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Global Switchgear Services highlights industry skills shortage

A landlocked electrical engineering company is celebrating a series of contracts at sea but its bosses are struggling to find the next generation of talent to take over the tiller.

Global Switchgear Services, Rochdale, has won new work off Aberdeen, Sicily and Singapore worth a total of £350,000.

The Aberdeen contract involves testing the propulsion systems of oil rig support vessels in the North Sea to ensure that they comply with new safety legislation.

Work in Palermo, Sicily, will see GSS assist in upgrading the new ship operated by the SAGA travel company.

However, while the company is succeeding in securing new contracts, its founders – all aged around 60 - said they were concerned about a skills shortage in their industry.

Technical director Bob Neumann, one of four shareholding directors at the Buckley Road Industrial Estate-based company, said it was difficult to find the next generation of electrical engineers. He said: "We are aware that there are lots of people looking for jobs right now. Frustratingly, many people confuse the skills of an electrician with those of an electrical engineer, and we receive many CVs from people who aren't really suitable. We are looking for trainees in electrical engineering. The directors are all aged about 60 and we need to find some young people."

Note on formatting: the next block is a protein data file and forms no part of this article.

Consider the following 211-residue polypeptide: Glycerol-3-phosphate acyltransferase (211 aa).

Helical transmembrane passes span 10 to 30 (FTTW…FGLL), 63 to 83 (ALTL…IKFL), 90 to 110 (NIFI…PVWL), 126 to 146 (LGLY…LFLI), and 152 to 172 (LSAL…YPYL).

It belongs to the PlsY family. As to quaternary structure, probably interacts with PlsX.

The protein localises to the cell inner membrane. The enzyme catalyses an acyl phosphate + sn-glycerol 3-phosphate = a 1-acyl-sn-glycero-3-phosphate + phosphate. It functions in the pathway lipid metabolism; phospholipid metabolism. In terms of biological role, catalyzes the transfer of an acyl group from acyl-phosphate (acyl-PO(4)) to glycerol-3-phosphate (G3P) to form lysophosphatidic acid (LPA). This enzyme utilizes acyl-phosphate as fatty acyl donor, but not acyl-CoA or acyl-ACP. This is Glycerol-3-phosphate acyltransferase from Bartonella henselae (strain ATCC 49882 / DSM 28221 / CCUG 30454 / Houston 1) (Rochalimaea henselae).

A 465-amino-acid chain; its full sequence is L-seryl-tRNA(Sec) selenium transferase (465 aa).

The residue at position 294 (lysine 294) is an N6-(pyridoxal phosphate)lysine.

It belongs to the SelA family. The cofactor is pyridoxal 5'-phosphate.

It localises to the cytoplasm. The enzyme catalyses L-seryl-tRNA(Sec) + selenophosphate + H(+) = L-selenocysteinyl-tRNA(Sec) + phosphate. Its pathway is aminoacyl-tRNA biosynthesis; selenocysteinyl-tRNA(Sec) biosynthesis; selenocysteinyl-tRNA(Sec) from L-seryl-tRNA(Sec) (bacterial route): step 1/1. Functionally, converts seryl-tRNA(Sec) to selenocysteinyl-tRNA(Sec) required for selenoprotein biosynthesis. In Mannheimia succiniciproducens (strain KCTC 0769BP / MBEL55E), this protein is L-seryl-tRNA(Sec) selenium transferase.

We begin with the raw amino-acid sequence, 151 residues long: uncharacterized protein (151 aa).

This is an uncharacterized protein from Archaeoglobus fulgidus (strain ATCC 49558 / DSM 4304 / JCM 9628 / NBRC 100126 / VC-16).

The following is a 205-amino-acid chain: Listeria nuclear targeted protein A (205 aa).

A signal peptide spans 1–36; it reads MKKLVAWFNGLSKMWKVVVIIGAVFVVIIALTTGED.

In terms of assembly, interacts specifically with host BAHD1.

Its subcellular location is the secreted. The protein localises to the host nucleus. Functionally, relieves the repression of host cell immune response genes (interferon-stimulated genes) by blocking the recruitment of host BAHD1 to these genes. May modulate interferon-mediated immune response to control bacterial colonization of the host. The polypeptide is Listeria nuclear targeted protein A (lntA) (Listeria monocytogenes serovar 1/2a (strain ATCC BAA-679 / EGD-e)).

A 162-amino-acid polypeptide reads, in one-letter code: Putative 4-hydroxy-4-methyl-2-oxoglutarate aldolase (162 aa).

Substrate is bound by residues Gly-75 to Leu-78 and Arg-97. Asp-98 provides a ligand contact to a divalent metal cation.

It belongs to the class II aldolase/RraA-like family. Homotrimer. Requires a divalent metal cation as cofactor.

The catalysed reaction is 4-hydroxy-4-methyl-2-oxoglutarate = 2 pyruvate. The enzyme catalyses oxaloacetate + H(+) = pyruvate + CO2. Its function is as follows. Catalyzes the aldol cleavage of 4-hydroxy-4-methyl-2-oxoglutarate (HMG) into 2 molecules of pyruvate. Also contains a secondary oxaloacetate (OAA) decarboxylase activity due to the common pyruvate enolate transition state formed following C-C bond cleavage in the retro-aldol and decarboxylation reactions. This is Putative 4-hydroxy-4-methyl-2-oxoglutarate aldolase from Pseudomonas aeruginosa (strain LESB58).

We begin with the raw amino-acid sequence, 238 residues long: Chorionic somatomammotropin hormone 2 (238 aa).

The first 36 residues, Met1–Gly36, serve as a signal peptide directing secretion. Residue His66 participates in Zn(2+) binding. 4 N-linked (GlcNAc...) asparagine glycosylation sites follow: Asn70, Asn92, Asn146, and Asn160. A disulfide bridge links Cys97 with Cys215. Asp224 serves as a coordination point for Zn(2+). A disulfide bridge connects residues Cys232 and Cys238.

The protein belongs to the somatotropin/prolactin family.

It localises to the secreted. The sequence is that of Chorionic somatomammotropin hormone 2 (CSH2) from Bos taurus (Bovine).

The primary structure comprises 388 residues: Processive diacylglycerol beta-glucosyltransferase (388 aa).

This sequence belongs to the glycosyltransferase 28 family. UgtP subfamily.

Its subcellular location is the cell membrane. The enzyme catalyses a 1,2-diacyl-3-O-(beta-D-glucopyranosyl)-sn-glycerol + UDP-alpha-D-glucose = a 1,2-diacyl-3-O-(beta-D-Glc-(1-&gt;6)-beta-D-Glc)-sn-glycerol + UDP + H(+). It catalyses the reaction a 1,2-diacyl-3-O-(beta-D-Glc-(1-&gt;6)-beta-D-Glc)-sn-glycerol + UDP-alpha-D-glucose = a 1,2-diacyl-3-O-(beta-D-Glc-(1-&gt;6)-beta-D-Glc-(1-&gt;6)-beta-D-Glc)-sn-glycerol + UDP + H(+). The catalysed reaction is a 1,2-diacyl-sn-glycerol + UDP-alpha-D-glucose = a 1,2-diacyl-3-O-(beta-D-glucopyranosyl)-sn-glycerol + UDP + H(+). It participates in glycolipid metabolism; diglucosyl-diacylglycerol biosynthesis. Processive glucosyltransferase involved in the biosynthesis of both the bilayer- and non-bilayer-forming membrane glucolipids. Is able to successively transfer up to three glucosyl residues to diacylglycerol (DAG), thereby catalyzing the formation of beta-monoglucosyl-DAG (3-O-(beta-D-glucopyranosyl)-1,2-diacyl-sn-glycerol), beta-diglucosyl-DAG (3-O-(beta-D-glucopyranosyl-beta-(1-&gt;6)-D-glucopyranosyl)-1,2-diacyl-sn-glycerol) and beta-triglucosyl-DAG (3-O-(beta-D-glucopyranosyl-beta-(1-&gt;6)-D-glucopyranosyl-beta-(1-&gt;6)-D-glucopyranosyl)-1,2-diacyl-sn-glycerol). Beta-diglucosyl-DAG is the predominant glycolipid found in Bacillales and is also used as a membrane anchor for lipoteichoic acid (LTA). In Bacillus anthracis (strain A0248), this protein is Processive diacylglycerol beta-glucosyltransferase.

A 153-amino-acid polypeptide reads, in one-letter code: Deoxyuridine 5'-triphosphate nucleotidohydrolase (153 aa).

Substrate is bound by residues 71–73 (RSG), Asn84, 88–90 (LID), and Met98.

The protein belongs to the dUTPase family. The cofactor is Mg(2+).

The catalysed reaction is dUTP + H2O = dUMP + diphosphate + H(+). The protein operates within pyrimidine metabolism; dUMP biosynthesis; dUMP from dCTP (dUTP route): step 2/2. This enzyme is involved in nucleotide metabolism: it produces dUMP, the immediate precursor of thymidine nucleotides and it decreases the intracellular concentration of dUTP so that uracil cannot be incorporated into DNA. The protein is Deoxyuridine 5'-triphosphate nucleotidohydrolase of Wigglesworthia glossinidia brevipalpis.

Mr Neumann said the closure of Rochdale's Whipp & Bourne site at Castleton means that there is no longer a training ground for electrical engineers in the area. A Rochdale College course for electrical engineers also ceased to operate when Whipp & Bourne closed, Mr Neumann said.

Mr Neumann added: "There was a similar impact when GEC stopped to provide training for apprentices. What used to happen was that companies like ours would recruit newly-qualified electrical engineers and pay them perhaps a pound an hour more to come and work for us. That no longer happens."

Referring to Deputy Prime Minister Nick Clegg's recent announcement of a £1bn programme to help firms by paying half the wages of unemployed young people, Mr Neumann said: "I believe that the government needs to rethink the way that the country generates the next generation of talent. Instead of subsidising wages, I believe that they should give the money direct to us in the form of tax breaks so that we can train new entrants to the industry for them. It seems a great shame that we are in a position to create jobs and yet there are not the skills available among the people who want to work for us." GSS currently employs 11 people.